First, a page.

loading page

Cesarean section in the second delivery to prevent anal incontinence after asymptomatic obstetrical anal sphincter injury: the EPIC multicenter randomized trial
  • +5
  • laurent abramowitz,
  • Laurent Mandelbrot,
  • Agnes Bourgeois-Moine,
  • Arnaud Le Tohic,
  • Celine De Carné Carnavalet,
  • Olivier Poujade,
  • Carine Roy,
  • Florence Tubach
laurent abramowitz
APHP
Author Profile
Laurent Mandelbrot
Hopital Louis-Mourier
Author Profile
Agnes Bourgeois-Moine
AP-HP
Author Profile
Arnaud Le Tohic
Centre Hospitalier de Versailles Service de Gynecologie et Obstetrique
Author Profile
Celine De Carné Carnavalet
AP-HP
Author Profile
Olivier Poujade
Beaujon Hospital, AP-HP
Author Profile
Carine Roy
AP-HP
Author Profile
Florence Tubach
AP-HP
Author Profile

Abstract

Objective: To determine whether planned cesarean section (CS) for a second delivery protects anal continence in women with obstetrical anal sphincter lesions. Design: Randomized trial. Setting: 6 maternity units in the Paris area. Sample : Women at high risk of sphincter lesions (first delivery with 3d degree laceration and/or forceps) but no symptomatic anal incontinence. Methods : Endoanal ultrasound was performed in the third trimester of the second pregnancy. Women with sphincter lesions were randomized to planned CS or vaginal delivery (VD). Main outcome measures : Anal continence at 6 months post-partum. Secondary outcomes were urinary continence, sexual morbidity, maternal and neonatal morbidities and worsening of external sphincter lesions. Results : Anal sphincter lesions were detected by ultrasound in 264/434 women enrolled (60.8%) ; 112 were randomized to planned VD and 110 to planned CS. At 6-8 weeks after delivery, there was no significant difference in anal continence between the 2 groups. At 6 months after delivery, median Vaizey scores of anal continence were 1 [IQR 0-4] in the CS group and 1 [IQR 0-3] in the VD group (p = 0.34). There were no significant differences for urinary continence, sexual functions or for other maternal and neonatal morbidities. Conclusions : In women with asymptomatic obstetrical anal sphincter lesions diagnosed by ultrasound, planning a CS had no significant impact on anal continence 6 months after the second delivery. These results do not support advising systematic CS for this indication.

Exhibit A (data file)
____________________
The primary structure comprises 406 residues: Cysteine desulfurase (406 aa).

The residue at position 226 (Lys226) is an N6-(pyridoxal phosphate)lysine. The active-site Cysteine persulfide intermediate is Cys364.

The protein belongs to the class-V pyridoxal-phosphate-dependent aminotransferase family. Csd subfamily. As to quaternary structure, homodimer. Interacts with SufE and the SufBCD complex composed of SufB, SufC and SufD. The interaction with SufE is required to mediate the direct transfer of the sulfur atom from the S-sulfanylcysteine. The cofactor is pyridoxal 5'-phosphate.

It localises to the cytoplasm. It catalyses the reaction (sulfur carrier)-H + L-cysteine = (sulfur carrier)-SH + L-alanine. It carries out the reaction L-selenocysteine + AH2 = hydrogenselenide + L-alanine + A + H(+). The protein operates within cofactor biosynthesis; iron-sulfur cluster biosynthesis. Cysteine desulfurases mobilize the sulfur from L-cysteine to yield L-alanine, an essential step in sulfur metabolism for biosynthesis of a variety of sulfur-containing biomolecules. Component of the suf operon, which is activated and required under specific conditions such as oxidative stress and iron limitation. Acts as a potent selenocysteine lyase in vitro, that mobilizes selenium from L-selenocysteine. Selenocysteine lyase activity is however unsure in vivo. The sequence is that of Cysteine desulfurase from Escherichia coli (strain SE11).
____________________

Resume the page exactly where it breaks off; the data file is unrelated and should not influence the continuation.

Peer review status:ACCEPTED

24 Feb 2020Submitted to BJOG: An International Journal of Obstetrics and Gynaecology
09 Mar 2020Submission Checks Completed
09 Mar 2020Assigned to Editor
10 Mar 2020Reviewer(s) Assigned
25 Mar 2020Review(s) Completed, Editorial Evaluation Pending
05 May 2020Editorial Decision: Revise Major
03 Jun 20201st Revision Received
08 Jun 2020Submission Checks Completed
08 Jun 2020Assigned to Editor
07 Jul 2020Review(s) Completed, Editorial Evaluation Pending
08 Jul 2020Editorial Decision: Accept